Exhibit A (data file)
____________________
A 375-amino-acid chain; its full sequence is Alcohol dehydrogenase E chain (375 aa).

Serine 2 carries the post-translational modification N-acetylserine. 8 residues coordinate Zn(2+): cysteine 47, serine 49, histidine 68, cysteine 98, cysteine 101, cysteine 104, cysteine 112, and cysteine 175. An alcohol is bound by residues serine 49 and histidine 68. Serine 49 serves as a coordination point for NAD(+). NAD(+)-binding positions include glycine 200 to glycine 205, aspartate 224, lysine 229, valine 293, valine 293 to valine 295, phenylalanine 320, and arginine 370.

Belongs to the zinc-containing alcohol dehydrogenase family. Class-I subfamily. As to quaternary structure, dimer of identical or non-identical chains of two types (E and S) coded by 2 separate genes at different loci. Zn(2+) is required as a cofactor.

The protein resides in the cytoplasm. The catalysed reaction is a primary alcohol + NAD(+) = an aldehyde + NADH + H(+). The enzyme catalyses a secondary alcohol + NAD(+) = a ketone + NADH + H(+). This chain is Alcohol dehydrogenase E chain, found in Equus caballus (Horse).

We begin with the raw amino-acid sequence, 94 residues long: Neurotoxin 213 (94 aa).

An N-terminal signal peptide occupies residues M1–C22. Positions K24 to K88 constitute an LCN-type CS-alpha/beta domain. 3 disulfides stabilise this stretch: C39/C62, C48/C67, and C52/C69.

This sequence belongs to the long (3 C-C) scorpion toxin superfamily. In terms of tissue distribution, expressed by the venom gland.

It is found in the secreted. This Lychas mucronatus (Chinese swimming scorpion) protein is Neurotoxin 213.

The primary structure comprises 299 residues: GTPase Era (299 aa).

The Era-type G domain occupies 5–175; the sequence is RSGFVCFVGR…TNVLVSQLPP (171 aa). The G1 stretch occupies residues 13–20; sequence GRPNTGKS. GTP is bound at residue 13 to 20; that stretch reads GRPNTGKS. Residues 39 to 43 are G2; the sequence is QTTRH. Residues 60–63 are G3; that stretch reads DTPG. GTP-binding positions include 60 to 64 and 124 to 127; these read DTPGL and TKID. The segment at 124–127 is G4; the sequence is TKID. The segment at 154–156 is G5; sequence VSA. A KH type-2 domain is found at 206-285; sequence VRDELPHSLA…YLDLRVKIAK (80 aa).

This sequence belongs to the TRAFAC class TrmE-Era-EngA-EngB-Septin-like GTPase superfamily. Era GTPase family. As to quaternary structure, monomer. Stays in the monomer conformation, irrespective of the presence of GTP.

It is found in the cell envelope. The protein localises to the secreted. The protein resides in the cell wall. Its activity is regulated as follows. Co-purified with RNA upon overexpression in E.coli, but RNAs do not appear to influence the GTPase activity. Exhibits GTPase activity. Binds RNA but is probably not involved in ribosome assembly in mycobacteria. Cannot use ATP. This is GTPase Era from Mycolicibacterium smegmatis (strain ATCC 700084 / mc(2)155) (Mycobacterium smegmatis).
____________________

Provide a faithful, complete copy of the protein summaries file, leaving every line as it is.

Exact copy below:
A 375-amino-acid chain; its full sequence is Alcohol dehydrogenase E chain (375 aa).

Serine 2 carries the post-translational modification N-acetylserine. 8 residues coordinate Zn(2+): cysteine 47, serine 49, histidine 68, cysteine 98, cysteine 101, cysteine 104, cysteine 112, and cysteine 175. An alcohol is bound by residues serine 49 and histidine 68. Serine 49 serves as a coordination point for NAD(+). NAD(+)-binding positions include glycine 200 to glycine 205, aspartate 224, lysine 229, valine 293, valine 293 to valine 295, phenylalanine 320, and arginine 370.

Belongs to the zinc-containing alcohol dehydrogenase family. Class-I subfamily. As to quaternary structure, dimer of identical or non-identical chains of two types (E and S) coded by 2 separate genes at different loci. Zn(2+) is required as a cofactor.

The protein resides in the cytoplasm. The catalysed reaction is a primary alcohol + NAD(+) = an aldehyde + NADH + H(+). The enzyme catalyses a secondary alcohol + NAD(+) = a ketone + NADH + H(+). This chain is Alcohol dehydrogenase E chain, found in Equus caballus (Horse).

We begin with the raw amino-acid sequence, 94 residues long: Neurotoxin 213 (94 aa).

An N-terminal signal peptide occupies residues M1–C22. Positions K24 to K88 constitute an LCN-type CS-alpha/beta domain. 3 disulfides stabilise this stretch: C39/C62, C48/C67, and C52/C69.

This sequence belongs to the long (3 C-C) scorpion toxin superfamily. In terms of tissue distribution, expressed by the venom gland.

It is found in the secreted. This Lychas mucronatus (Chinese swimming scorpion) protein is Neurotoxin 213.

The primary structure comprises 299 residues: GTPase Era (299 aa).

The Era-type G domain occupies 5–175; the sequence is RSGFVCFVGR…TNVLVSQLPP (171 aa). The G1 stretch occupies residues 13–20; sequence GRPNTGKS. GTP is bound at residue 13 to 20; that stretch reads GRPNTGKS. Residues 39 to 43 are G2; the sequence is QTTRH. Residues 60–63 are G3; that stretch reads DTPG. GTP-binding positions include 60 to 64 and 124 to 127; these read DTPGL and TKID. The segment at 124–127 is G4; the sequence is TKID. The segment at 154–156 is G5; sequence VSA. A KH type-2 domain is found at 206-285; sequence VRDELPHSLA…YLDLRVKIAK (80 aa).

This sequence belongs to the TRAFAC class TrmE-Era-EngA-EngB-Septin-like GTPase superfamily. Era GTPase family. As to quaternary structure, monomer. Stays in the monomer conformation, irrespective of the presence of GTP.

It is found in the cell envelope. The protein localises to the secreted. The protein resides in the cell wall. Its activity is regulated as follows. Co-purified with RNA upon overexpression in E.coli, but RNAs do not appear to influence the GTPase activity. Exhibits GTPase activity. Binds RNA but is probably not involved in ribosome assembly in mycobacteria. Cannot use ATP. This is GTPase Era from Mycolicibacterium smegmatis (strain ATCC 700084 / mc(2)155) (Mycobacterium smegmatis).